Protecting Your Bitcoin and Other Cryptocurrency

Unless you’ve been hiding under a rock, you’ve been hearing all the buzz on bitcoin and cryptocurrency. If you’re thinking about turning your money into cryptocurrency or already have, you should also think about how to protect it.

Several cryptocurrency exchanges and digital wallets have been adding millions of new users within the span of just a couple of months. Many new users in the cryptocurrency world are unaware of the risks and security holes, making them easy targets for hackers and cyber thieves.

One common way cyberthieves are taking advantage of investors is through a phone-porting attack. Hackers monitor social media, looking for conversations regarding cryptocurrency. Once there, they look for anyone exchanging emails or phone numbers through posts. They then pose as the victim, call the phone provider and trick the customer service representative into transferring the phone number to a device they can control. From here, the hackers can log into the victim’s cryptocurrency account, reset the passwords, and steal cryptocurrency from the account.


That’s not the only way investors can fall prey to hackers. There are also computer hacks, phishing scams, and cryptocurrency Ponzi schemes.


So how can someone protect themselves? We’ve put together a list of three ways to protect your cryptocurrency and digital wallets:

  • Cold storage | Cold storage is basically a piece of hardware – a device not connected to the internet. You can secure it even further by keeping it in a locked safe or safety deposit box. Unless connected to a network, it is almost impossible to hack because you would have to have physical control of it to get the information stored inside. Two highly recommended, secure hardware wallets are Trezor or the Ledger Nano S. Each one will cost you about $100 or less and the setup is easy. However, a thumb drive with encryption security will also do the trick.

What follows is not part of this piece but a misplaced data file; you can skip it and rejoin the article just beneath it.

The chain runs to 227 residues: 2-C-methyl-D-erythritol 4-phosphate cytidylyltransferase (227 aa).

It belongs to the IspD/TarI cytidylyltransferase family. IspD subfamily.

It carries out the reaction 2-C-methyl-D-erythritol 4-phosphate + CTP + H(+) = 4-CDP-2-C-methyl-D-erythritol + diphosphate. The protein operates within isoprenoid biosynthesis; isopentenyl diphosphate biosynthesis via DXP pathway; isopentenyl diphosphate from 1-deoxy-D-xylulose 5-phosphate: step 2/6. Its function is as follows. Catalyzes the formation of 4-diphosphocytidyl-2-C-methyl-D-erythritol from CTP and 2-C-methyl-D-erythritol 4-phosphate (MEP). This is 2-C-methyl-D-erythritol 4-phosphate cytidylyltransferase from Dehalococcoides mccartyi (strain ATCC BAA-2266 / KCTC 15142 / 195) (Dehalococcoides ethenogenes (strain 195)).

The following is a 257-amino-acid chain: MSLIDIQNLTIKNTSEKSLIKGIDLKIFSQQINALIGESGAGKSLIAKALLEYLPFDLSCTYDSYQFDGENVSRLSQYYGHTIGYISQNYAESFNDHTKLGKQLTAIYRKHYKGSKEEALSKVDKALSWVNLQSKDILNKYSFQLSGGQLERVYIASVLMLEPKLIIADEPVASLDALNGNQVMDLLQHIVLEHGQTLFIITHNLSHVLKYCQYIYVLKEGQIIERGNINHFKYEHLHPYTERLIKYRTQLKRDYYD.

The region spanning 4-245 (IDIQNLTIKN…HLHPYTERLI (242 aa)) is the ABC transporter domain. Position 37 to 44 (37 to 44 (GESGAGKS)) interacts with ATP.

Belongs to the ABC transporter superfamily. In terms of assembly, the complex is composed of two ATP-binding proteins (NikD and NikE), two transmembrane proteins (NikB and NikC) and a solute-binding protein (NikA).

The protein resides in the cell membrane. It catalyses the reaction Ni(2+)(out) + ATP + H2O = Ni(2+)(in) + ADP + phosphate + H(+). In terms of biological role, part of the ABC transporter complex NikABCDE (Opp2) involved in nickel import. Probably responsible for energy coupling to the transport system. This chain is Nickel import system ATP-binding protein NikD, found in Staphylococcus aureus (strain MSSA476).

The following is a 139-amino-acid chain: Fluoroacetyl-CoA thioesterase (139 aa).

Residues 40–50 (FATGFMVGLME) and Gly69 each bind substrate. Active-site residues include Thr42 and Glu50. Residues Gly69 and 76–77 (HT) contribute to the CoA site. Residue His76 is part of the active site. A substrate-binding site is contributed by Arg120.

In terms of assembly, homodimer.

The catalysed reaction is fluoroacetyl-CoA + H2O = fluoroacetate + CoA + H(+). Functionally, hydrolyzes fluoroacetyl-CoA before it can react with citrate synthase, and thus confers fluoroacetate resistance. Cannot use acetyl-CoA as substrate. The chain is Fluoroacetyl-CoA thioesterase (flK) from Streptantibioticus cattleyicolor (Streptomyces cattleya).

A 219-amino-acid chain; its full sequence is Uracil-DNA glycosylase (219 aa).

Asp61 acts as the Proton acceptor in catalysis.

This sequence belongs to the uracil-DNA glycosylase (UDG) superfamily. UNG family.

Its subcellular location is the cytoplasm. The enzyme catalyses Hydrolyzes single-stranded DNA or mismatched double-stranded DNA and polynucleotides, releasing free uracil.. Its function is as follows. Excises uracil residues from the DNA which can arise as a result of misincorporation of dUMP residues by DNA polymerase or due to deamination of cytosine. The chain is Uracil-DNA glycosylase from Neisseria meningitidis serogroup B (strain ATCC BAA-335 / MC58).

• Two-Factor Authentication | This is a must! What is it exactly? It’s a security feature that adds a second level of protection. When you enter a user name and a password, that’s only a single level. The two-factor authentication requires you to provide items such as a PIN, ATM card, fob, phone, or fingerprint in addition to the user name and password. Although it’s not impervious to hackers, it will still offer more protection than just providing a username and password. There are also systems that provide a random code every time you access the platform. One of the most popular ones is Google Authenticator. It’s easy to set up, controlled from your smartphone, and there is no Google account associated with it to hack. The downside? If you lose your phone it may be hard to get back into your account.
  • Keep your wits about you | Act smart and be constantly vigilant. Do not talk about your cryptocurrency on social media or publicly. You should also call your cell phone provider and add every level of security you can add to it. It is also suggested to add a “do not port” SIM card to your account. Diversify your investments – don’t keep your cryptocurrency all in one place. Even if you get hacked in one exchange, it’s doubtful you’ll get hacked in all of them.

There is no guarantee that you won’t get hacked. Almost anything can be hacked these days. However, these are all tips and safeguards that can deter cyberthieves. Hackers are interested in easy targets, if you follow the tips above, you can make it extremely difficult for them to hack you. Thus, they will move on to another, more vulnerable target. At The Tech Zen, we offer a consultation to provide ways to secure your network and add additional layers of protection. Request a consultation with us and we can go over some options that would be best for you. The Tech Zen performs IT services for residential and small business clients throughout South Florida.

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